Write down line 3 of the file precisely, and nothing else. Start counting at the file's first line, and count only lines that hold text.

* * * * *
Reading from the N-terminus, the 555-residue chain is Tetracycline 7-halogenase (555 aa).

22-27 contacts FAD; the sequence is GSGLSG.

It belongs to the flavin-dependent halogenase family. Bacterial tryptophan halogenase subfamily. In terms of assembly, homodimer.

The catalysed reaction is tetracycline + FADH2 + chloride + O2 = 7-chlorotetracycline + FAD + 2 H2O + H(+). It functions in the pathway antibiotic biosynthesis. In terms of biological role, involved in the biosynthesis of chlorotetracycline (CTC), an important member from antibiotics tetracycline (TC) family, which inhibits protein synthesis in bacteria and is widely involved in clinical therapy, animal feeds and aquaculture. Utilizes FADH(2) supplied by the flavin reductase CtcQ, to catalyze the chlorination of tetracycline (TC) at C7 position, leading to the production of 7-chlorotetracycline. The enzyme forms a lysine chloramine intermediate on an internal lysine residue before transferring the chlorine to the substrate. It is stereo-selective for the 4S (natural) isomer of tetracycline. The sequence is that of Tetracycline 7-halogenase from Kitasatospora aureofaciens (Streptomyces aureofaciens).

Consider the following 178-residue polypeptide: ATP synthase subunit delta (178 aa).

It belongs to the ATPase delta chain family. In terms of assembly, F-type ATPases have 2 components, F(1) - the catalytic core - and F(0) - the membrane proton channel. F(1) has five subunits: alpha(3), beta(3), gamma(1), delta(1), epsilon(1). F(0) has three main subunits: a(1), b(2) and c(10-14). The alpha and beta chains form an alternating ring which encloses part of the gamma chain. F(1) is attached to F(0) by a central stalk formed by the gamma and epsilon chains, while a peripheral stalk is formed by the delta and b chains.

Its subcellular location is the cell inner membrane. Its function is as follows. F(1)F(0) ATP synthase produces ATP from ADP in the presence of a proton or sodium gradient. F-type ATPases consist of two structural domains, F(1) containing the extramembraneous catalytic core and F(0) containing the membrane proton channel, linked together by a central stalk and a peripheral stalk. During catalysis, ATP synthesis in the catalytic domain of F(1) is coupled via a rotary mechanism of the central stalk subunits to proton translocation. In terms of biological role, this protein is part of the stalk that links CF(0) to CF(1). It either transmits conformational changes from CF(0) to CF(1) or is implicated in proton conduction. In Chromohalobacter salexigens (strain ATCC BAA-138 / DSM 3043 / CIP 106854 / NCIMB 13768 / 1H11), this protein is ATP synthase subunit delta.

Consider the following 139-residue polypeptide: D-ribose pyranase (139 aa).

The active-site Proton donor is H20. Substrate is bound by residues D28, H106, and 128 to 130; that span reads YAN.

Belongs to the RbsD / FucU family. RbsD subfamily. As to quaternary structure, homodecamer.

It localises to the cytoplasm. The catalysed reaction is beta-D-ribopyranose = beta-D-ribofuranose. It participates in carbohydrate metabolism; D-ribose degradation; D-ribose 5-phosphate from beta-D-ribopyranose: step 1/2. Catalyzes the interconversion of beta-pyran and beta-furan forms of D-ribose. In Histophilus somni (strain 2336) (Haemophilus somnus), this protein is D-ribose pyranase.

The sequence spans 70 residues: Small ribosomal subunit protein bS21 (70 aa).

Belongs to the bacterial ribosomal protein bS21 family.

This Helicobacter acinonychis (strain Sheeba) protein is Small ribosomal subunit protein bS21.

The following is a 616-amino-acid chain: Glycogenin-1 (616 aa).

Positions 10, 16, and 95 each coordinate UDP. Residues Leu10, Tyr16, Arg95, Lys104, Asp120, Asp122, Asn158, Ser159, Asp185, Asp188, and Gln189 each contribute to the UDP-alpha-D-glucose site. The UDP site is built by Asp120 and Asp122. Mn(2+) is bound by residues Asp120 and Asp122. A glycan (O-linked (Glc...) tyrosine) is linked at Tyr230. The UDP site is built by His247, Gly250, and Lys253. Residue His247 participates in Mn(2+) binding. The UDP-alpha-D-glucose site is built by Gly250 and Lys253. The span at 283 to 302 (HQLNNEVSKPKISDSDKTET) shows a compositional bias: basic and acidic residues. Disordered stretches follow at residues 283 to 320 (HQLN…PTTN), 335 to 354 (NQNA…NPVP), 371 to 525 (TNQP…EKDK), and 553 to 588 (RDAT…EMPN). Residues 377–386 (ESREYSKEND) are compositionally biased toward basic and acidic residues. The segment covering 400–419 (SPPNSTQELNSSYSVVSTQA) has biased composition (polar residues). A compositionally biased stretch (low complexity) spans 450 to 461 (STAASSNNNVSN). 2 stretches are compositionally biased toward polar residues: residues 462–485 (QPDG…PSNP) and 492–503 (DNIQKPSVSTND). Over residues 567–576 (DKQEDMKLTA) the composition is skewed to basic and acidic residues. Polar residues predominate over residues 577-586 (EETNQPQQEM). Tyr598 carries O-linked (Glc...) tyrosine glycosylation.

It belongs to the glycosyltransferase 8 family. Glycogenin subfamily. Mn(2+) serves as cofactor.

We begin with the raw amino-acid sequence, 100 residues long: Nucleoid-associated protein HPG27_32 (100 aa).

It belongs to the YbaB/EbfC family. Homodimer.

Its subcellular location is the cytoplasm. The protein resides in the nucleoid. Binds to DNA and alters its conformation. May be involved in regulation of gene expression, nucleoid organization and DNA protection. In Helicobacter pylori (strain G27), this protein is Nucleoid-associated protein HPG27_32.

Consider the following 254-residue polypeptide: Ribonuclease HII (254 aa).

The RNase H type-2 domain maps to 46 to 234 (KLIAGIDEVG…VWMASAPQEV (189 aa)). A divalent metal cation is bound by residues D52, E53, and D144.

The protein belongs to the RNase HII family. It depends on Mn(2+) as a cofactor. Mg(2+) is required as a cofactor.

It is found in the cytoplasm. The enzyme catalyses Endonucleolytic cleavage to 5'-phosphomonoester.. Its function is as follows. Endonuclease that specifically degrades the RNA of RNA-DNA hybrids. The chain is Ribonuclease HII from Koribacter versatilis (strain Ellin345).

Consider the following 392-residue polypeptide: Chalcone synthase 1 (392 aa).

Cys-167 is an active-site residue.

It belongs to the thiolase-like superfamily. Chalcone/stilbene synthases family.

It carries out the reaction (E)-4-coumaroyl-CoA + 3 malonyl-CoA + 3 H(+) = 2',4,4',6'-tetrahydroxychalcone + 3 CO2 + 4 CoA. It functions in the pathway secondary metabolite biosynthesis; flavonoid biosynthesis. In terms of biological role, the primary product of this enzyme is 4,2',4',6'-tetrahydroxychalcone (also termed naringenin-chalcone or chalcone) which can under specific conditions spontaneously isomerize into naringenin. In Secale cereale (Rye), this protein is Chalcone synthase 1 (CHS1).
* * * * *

It belongs to the flavin-dependent halogenase family. Bacterial tryptophan halogenase subfamily. In terms of assembly, homodimer.